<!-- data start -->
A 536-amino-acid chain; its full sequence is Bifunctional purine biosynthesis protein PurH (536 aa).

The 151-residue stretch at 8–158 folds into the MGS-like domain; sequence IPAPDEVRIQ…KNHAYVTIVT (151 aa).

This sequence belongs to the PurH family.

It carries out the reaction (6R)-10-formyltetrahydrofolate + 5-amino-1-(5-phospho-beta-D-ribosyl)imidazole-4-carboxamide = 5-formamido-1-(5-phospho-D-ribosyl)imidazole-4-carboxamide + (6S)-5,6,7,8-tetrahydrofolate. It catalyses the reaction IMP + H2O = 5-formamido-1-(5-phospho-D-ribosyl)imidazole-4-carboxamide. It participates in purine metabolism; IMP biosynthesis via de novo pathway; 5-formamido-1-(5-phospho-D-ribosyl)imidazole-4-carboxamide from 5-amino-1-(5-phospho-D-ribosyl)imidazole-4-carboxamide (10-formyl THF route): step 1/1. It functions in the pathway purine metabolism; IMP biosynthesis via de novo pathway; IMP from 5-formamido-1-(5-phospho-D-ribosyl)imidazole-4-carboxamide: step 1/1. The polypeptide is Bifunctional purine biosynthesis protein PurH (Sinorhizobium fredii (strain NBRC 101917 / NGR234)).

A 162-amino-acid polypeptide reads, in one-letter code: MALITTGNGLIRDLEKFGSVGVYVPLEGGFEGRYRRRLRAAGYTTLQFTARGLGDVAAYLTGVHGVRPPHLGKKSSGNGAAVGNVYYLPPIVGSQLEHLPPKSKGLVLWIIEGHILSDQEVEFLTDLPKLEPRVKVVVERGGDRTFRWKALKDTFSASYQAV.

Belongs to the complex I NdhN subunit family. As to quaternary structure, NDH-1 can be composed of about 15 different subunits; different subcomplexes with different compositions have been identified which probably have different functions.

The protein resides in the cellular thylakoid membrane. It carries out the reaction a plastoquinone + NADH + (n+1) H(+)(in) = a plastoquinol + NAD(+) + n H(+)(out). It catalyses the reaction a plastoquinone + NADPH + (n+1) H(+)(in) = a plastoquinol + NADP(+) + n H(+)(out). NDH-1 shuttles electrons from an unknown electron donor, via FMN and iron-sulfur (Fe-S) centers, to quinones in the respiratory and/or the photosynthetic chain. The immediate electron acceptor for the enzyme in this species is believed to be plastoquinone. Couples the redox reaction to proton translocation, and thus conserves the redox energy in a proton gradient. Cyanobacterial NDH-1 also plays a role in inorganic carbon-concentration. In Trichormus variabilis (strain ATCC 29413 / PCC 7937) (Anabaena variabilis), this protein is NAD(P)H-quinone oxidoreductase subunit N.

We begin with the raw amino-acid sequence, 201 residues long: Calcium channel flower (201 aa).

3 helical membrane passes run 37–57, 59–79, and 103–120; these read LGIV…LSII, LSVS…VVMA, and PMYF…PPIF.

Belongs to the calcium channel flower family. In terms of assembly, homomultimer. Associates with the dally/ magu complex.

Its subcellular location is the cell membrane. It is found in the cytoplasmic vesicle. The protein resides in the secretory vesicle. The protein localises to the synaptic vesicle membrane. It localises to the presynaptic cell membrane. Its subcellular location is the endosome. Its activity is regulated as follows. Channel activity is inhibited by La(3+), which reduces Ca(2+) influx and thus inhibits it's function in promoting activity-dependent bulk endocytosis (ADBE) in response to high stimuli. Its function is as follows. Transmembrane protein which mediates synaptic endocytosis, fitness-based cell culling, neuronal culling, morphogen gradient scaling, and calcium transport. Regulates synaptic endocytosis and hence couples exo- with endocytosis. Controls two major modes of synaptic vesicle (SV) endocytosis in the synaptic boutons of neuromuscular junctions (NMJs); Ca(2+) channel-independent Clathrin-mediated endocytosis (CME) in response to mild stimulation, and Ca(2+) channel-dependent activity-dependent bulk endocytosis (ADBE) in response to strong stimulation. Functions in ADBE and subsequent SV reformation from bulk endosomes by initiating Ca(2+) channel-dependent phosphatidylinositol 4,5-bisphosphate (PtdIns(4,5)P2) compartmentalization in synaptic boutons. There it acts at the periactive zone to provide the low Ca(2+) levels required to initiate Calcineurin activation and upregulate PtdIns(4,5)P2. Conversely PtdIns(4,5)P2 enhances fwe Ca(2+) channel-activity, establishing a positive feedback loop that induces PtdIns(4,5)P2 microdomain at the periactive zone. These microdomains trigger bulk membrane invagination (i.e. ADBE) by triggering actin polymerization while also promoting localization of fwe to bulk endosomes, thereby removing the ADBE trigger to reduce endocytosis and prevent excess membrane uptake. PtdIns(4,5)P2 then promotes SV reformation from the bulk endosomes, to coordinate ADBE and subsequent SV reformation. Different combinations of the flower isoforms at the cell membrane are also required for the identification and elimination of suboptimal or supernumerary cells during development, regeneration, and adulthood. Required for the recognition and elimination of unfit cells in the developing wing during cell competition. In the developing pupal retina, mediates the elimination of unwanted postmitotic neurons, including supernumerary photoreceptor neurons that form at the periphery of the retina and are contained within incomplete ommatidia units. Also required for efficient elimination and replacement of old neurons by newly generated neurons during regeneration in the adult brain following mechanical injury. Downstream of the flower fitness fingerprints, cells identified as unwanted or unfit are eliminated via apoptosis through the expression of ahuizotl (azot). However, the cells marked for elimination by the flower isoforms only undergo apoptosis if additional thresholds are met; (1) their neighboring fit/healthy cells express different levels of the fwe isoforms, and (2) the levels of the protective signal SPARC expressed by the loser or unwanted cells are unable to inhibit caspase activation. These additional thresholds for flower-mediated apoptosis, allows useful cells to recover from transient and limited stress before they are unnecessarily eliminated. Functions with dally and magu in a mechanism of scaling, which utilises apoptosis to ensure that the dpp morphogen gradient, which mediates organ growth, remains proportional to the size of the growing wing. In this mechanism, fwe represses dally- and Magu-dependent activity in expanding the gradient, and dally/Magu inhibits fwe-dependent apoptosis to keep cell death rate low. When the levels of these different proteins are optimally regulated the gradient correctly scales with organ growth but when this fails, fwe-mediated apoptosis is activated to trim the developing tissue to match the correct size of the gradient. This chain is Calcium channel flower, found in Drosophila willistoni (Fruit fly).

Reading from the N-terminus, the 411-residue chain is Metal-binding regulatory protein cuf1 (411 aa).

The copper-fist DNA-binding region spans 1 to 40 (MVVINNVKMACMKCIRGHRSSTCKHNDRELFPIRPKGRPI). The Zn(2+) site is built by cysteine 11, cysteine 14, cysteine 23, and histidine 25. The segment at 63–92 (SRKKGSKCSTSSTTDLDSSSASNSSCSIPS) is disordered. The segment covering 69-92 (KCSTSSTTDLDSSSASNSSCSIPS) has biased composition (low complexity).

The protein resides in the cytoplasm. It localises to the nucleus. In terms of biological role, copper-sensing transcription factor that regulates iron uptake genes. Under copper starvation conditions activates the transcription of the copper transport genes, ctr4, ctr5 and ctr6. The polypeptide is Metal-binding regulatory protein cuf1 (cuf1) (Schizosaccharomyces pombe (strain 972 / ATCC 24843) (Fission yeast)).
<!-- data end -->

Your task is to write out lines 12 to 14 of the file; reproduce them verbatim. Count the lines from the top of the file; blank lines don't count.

Reading from the N-terminus, the 411-residue chain is Metal-binding regulatory protein cuf1 (411 aa).

The copper-fist DNA-binding region spans 1 to 40 (MVVINNVKMACMKCIRGHRSSTCKHNDRELFPIRPKGRPI). The Zn(2+) site is built by cysteine 11, cysteine 14, cysteine 23, and histidine 25. The segment at 63–92 (SRKKGSKCSTSSTTDLDSSSASNSSCSIPS) is disordered. The segment covering 69-92 (KCSTSSTTDLDSSSASNSSCSIPS) has biased composition (low complexity).

The protein resides in the cytoplasm. It localises to the nucleus. In terms of biological role, copper-sensing transcription factor that regulates iron uptake genes. Under copper starvation conditions activates the transcription of the copper transport genes, ctr4, ctr5 and ctr6. The polypeptide is Metal-binding regulatory protein cuf1 (cuf1) (Schizosaccharomyces pombe (strain 972 / ATCC 24843) (Fission yeast)).